Internships are an excellent way to gain hands-on experience in a chosen field and add another level of learning to your higher education. They give students networking opportunities in certain professional fields by having a company connection and can even lead to full-time jobs after graduation.
Because of the immense benefits of an internship, some majors at Auburn — and at other institutions around the nation — have required them as part of a major curriculum.
Such a requirement can make
Because an internship can count toward three credit hours at Auburn, the student taking the internship — and possibly no other classes — is responsible to pay thousands in tuition costs. That cost is coupled with fees for student services and student activities for an institution at which they’re not currently present, nor using the full services of.
This scenario plays out for a student fulfilling an internship requirement over the summer at a location outside of Auburn.
Working only a University-mandated job away from services like the Campus Recreation and Wellness Center, the student is responsible for the same costs they would incur from taking a class in Auburn, sitting with an instructor daily, producing materials needed to be graded by the instructor and enjoying the full benefits of being on campus.
Essentially, charging students to work a job is a backward system that discourages taking on internships.
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It contributes to the already incredibly high costs of college education and can lead to issues with debt from student loans or serve to bar low-income students from such opportunities altogether.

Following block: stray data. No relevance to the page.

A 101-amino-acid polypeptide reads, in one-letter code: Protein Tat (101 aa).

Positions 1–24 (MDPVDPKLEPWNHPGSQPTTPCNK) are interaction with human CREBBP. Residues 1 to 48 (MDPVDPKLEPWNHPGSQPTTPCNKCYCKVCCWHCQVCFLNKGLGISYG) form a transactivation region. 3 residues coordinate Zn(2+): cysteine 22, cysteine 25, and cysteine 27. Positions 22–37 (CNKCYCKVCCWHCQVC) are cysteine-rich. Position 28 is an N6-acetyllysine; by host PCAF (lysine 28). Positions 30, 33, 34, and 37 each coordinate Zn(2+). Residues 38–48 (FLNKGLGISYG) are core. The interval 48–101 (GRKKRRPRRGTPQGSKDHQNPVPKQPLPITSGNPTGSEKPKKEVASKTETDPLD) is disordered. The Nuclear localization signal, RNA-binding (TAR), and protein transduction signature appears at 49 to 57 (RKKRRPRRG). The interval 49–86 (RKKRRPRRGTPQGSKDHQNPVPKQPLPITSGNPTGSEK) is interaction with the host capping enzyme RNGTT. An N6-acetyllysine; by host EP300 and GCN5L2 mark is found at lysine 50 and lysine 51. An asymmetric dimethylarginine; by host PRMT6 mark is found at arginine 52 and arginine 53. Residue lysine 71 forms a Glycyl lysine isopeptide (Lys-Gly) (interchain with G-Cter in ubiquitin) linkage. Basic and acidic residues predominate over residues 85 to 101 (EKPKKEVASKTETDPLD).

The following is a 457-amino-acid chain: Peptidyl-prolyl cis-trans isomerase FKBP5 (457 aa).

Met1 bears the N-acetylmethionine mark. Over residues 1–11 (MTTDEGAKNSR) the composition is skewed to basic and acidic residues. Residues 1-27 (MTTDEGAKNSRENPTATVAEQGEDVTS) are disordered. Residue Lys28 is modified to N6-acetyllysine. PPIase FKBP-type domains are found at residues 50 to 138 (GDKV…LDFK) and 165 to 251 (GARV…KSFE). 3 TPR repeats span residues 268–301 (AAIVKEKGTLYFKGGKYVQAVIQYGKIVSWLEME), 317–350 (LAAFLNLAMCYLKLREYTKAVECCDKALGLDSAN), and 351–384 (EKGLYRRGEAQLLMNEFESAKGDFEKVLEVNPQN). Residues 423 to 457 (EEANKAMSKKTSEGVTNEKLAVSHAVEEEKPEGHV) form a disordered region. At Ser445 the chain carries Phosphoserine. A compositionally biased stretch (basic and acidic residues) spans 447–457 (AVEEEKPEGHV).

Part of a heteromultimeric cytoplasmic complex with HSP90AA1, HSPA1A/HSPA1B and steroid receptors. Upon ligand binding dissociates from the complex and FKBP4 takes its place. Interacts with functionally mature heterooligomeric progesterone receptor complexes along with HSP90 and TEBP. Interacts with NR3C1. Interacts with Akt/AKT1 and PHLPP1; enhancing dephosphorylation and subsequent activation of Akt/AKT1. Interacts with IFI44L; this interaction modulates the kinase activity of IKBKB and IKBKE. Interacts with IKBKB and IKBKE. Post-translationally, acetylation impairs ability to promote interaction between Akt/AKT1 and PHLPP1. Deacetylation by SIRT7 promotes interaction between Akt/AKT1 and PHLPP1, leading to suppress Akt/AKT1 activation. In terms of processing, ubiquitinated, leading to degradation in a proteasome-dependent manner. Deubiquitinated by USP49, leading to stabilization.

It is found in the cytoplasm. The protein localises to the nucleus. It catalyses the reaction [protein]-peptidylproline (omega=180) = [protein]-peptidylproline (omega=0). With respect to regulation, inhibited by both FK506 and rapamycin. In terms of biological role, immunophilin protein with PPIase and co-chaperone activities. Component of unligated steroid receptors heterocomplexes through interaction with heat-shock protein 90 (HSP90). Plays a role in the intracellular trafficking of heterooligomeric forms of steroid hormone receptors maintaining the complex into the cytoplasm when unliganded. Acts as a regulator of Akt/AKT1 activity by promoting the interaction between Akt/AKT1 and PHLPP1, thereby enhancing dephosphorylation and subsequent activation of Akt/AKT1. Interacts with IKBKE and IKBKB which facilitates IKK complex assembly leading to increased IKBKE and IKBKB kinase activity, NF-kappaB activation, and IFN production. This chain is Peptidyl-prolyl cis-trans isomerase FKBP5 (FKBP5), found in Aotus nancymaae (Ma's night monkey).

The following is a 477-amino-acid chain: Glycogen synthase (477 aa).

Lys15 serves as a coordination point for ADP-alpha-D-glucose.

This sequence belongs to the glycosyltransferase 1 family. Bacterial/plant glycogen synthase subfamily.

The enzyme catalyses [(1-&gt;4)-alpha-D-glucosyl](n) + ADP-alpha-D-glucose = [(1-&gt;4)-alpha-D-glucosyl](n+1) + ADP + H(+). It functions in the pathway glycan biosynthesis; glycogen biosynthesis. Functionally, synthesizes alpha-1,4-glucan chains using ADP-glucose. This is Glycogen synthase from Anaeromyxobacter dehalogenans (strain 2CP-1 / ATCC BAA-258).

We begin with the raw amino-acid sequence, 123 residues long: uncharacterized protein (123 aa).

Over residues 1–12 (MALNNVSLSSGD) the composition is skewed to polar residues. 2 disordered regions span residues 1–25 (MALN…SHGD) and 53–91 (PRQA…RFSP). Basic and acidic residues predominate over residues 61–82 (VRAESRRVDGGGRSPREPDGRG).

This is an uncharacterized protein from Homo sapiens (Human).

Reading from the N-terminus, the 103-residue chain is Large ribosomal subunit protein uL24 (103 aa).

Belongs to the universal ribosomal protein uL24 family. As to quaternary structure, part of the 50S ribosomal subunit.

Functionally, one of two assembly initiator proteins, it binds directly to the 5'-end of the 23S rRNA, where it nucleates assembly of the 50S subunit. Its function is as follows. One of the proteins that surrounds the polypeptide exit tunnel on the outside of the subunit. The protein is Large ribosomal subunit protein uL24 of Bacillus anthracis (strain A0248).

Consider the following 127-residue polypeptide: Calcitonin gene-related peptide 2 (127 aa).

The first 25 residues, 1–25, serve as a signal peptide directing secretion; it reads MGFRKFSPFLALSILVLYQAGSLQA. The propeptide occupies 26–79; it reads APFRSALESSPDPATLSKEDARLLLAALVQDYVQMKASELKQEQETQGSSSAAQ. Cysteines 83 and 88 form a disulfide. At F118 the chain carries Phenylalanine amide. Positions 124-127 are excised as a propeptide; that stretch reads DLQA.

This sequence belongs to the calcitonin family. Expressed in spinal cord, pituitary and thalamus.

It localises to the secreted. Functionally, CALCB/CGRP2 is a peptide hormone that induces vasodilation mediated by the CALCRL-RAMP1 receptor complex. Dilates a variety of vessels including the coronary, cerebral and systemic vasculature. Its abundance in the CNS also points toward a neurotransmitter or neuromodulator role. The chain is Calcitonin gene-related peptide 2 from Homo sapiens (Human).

Even students who have scholarships face these obstacles because most scholarships do not cover the summer
Internships, while valuable experience, are often low paying jobs, if they’re paid at all.
Universities charging students to undertake the already financially restrictive experience of an unpaid internship adds another barrier to a possible educational benefit.
Even if the internship is paid, the money earned by the student is needed to cover living costs and is compensation for the work done by the student. It should not be owed to the University.
Universities have defended charging the full tuition fees for a credit-counting internship by arguing that providing the administrative support for the internship requires costly faculty work, according to The Washington Post.
But it is hard to imagine how overseeing an internship can warrant the same cost as a class held in Auburn, with an instructor present and consistent assignments.
Auburn University should not charge the full tuition and fees of a three-credit-hour course for internships.
While some costs are justified for having
Auburn students should continue to go out and seek internships and benefit from the first-hand experience they gain.
They should not be penalized for or disincentivized from doing so.
A previous version of this editorial was accompanied by an image of the Auburn University Career Center. By placing that image with this article, we inappropriately associated the Career Center with Auburn's tuition and fee policies related to getting credit for internships. The Career Center is not involved with that policy.
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